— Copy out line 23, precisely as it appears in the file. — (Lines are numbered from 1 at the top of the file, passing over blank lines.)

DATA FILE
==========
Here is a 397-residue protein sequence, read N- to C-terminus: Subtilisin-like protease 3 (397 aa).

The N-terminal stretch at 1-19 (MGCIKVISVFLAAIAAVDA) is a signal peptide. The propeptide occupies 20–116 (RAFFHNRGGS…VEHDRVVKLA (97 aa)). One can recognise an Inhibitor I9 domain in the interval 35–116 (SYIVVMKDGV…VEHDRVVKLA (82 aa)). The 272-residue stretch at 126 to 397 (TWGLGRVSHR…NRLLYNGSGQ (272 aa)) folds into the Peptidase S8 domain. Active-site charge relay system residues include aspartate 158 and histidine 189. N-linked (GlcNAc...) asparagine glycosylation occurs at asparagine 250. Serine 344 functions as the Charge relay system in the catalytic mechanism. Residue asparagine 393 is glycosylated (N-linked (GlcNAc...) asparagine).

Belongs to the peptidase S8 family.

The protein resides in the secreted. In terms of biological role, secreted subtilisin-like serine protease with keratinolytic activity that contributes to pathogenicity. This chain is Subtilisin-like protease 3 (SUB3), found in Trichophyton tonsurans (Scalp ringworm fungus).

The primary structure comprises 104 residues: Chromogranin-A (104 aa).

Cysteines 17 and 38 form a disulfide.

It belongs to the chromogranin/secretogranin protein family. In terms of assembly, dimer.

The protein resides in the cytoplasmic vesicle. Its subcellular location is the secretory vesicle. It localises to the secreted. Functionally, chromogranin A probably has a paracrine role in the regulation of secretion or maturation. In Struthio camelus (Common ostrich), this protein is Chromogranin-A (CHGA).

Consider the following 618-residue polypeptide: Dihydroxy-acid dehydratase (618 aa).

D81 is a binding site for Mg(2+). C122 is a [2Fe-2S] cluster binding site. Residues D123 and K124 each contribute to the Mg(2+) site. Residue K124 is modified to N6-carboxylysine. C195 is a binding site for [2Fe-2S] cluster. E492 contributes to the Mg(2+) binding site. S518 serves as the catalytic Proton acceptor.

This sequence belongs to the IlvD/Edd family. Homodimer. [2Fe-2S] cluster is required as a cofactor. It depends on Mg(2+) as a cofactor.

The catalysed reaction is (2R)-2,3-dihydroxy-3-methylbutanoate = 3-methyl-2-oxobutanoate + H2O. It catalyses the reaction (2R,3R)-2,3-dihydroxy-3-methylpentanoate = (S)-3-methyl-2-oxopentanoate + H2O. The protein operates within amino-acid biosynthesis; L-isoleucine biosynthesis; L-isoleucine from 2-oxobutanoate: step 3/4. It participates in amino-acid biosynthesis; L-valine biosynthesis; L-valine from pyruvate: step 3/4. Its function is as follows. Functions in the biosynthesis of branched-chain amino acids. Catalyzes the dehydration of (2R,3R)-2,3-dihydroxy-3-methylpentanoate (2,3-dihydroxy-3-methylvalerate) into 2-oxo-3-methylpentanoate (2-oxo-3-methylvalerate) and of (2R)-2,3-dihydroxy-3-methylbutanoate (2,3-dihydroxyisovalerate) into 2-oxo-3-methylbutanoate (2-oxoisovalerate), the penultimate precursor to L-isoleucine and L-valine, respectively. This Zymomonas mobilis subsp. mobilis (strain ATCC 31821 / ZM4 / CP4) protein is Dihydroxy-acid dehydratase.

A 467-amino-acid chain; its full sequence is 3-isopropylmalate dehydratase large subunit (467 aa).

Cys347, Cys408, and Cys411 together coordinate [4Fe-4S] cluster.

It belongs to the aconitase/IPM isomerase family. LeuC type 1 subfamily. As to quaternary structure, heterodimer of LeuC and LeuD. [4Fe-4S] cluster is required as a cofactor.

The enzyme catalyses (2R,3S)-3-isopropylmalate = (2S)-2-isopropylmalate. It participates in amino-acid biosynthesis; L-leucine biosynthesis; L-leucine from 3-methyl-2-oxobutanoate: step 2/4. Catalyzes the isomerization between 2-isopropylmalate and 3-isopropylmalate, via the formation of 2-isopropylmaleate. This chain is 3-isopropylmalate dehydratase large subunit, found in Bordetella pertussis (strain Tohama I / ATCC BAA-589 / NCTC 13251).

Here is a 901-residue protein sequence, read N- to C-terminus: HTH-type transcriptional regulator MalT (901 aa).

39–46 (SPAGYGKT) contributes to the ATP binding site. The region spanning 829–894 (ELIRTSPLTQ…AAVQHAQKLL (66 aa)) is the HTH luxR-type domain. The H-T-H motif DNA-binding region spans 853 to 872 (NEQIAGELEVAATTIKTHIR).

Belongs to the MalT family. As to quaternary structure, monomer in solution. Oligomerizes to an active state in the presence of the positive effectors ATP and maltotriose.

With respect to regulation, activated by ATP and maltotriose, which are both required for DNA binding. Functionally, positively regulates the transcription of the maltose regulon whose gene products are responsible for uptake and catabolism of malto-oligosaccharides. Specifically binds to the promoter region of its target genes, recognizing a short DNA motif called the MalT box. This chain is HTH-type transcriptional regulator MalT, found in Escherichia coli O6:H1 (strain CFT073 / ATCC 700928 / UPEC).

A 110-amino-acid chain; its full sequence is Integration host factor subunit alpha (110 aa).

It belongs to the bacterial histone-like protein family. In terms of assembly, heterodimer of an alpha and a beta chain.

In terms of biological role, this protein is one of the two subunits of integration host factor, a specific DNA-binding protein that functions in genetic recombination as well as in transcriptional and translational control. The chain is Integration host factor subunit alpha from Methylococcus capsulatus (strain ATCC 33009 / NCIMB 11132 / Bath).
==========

In terms of biological role, this protein is one of the two subunits of integration host factor, a specific DNA-binding protein that functions in genetic recombination as well as in transcriptional and translational control. The chain is Integration host factor subunit alpha from Methylococcus capsulatus (strain ATCC 33009 / NCIMB 11132 / Bath).